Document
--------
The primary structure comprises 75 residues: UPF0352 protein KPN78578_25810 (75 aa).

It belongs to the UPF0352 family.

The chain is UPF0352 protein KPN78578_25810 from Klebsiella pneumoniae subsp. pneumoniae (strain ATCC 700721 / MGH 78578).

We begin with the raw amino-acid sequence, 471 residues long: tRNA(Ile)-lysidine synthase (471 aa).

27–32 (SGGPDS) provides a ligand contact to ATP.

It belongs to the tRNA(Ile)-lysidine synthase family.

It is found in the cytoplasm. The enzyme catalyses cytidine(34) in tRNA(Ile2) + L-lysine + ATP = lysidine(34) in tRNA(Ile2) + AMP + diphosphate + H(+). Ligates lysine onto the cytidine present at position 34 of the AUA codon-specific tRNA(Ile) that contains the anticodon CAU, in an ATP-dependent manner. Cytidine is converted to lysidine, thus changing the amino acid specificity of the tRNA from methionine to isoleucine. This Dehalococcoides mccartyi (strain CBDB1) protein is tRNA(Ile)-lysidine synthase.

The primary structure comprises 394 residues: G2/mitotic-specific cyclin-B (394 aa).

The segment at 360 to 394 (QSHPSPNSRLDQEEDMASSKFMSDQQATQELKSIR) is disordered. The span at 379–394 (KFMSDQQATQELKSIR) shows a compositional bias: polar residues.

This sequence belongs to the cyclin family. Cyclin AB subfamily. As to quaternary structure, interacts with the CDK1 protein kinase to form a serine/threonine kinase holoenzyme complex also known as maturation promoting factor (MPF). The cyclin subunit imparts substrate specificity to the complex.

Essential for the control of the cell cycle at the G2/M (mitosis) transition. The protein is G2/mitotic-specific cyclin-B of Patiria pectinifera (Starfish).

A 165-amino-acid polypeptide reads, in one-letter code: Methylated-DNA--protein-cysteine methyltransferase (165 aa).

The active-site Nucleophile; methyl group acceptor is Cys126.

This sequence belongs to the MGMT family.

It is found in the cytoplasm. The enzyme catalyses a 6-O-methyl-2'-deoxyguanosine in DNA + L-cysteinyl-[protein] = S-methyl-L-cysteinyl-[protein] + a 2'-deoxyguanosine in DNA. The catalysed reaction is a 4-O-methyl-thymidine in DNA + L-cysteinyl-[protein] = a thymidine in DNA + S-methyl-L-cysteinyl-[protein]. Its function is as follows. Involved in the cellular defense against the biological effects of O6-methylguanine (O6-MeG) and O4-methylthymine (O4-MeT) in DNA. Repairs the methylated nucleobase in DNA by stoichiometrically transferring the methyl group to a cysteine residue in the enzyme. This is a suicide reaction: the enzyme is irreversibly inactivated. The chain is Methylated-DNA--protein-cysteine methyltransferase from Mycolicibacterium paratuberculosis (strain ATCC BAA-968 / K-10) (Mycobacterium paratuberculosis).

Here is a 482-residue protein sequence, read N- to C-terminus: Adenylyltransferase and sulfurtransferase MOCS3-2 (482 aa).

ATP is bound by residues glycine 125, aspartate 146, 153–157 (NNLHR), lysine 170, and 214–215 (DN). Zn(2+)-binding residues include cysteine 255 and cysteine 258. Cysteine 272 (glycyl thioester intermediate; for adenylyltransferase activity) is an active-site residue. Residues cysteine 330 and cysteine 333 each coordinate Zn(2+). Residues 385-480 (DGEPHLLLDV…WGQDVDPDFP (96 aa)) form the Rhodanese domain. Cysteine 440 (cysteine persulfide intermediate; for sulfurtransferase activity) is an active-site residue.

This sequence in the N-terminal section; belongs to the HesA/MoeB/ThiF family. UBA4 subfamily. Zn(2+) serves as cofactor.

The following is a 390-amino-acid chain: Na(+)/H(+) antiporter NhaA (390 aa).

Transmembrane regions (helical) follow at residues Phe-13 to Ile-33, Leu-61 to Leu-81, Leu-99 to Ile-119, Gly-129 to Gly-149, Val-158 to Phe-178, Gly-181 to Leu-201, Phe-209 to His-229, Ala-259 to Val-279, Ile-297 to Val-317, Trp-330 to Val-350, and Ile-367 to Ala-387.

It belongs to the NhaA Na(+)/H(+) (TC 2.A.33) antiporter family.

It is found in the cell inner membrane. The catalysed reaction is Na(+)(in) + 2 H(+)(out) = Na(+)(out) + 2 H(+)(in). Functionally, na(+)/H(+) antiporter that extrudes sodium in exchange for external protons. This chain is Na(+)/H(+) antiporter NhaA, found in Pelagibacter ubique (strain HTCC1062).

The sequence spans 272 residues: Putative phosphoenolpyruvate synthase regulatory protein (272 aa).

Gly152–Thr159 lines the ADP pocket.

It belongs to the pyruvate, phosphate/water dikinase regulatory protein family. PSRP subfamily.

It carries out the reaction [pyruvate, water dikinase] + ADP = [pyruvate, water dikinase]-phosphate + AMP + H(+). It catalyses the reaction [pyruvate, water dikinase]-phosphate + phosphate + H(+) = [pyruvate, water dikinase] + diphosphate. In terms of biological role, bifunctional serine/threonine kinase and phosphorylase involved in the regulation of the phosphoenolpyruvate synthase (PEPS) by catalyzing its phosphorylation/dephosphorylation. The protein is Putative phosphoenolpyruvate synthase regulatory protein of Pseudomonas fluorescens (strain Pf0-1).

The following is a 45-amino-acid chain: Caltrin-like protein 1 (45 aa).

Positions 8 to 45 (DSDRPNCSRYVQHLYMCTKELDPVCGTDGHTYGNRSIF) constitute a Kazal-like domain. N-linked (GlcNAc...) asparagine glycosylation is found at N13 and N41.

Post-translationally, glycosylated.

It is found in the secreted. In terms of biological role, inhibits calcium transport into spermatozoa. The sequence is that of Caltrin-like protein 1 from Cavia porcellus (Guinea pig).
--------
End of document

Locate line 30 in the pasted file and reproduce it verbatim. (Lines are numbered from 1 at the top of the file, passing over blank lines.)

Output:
It is found in the secreted. In terms of biological role, inhibits calcium transport into spermatozoa. The sequence is that of Caltrin-like protein 1 from Cavia porcellus (Guinea pig).